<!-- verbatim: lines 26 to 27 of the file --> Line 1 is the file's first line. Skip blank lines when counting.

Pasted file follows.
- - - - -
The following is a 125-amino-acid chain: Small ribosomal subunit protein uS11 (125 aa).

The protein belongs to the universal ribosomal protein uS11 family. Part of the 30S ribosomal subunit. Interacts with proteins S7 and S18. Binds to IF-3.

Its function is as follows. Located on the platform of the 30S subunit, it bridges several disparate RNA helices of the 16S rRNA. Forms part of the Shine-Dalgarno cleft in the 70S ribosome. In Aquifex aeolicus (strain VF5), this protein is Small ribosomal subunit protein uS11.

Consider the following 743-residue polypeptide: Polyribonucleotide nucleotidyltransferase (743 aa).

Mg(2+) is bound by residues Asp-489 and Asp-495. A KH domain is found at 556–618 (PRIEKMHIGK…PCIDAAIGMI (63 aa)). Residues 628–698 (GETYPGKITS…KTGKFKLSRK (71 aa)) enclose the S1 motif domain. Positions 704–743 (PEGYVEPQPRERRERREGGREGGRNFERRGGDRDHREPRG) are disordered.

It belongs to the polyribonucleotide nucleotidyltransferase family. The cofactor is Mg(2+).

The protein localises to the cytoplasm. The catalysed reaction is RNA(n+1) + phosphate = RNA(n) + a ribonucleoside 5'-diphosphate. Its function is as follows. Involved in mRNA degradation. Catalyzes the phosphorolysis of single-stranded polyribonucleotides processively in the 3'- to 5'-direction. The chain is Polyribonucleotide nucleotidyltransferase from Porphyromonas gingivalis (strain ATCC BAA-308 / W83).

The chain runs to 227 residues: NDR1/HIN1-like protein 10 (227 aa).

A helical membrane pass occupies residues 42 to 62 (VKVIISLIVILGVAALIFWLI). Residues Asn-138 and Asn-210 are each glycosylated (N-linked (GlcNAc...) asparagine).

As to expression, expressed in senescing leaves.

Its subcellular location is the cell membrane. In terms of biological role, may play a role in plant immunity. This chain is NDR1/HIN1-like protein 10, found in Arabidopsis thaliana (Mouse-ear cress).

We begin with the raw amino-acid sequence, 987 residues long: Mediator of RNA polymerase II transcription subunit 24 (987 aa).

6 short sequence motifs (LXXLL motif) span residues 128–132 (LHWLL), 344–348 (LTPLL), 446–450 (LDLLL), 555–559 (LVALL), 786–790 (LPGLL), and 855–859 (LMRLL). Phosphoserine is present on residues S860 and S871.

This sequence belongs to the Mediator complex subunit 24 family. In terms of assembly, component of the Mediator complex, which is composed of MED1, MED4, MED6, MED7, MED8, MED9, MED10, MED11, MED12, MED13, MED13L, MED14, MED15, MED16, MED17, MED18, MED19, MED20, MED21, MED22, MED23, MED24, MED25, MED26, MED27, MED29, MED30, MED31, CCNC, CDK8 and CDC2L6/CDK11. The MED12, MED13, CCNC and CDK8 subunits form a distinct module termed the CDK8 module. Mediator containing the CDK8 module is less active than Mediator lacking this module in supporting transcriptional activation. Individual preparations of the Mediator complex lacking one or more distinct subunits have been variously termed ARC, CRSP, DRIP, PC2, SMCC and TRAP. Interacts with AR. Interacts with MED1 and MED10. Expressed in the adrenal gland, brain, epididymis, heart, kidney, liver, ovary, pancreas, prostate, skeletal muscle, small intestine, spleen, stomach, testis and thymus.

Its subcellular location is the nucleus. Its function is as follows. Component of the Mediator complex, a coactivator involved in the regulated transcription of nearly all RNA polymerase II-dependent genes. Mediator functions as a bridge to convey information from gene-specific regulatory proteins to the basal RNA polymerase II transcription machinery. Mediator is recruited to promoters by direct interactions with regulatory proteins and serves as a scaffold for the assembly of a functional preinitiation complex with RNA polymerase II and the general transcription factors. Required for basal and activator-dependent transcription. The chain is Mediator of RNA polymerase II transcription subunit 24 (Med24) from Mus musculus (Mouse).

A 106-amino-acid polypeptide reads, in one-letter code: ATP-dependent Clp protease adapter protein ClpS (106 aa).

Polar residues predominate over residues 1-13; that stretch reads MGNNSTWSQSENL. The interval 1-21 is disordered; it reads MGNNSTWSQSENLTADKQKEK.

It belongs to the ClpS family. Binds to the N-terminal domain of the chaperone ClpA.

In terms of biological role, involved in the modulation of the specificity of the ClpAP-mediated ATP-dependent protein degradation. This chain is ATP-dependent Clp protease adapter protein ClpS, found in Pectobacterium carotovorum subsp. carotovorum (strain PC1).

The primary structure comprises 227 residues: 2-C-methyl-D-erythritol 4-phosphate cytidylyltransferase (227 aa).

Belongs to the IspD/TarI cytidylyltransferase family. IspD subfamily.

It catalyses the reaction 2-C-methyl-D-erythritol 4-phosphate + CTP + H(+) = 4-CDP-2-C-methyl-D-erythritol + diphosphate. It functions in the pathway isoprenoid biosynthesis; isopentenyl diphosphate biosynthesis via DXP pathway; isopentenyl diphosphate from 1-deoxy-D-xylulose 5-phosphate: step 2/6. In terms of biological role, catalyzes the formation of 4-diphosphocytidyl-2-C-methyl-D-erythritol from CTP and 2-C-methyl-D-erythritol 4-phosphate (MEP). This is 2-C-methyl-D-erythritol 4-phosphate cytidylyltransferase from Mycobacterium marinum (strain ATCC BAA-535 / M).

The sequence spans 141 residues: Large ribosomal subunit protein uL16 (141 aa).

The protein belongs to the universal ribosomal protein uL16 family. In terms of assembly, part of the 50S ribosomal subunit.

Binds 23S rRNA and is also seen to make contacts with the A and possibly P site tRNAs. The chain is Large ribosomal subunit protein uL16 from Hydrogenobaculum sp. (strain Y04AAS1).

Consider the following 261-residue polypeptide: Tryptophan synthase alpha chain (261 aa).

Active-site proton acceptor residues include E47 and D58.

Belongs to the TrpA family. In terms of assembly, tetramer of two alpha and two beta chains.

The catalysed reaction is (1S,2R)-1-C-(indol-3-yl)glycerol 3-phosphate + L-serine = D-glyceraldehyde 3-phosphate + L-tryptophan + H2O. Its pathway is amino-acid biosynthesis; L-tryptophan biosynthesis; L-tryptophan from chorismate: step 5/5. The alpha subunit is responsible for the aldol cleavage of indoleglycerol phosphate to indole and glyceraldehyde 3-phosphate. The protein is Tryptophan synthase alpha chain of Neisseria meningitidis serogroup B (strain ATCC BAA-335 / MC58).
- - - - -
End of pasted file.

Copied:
Consider the following 261-residue polypeptide: Tryptophan synthase alpha chain (261 aa).

Active-site proton acceptor residues include E47 and D58.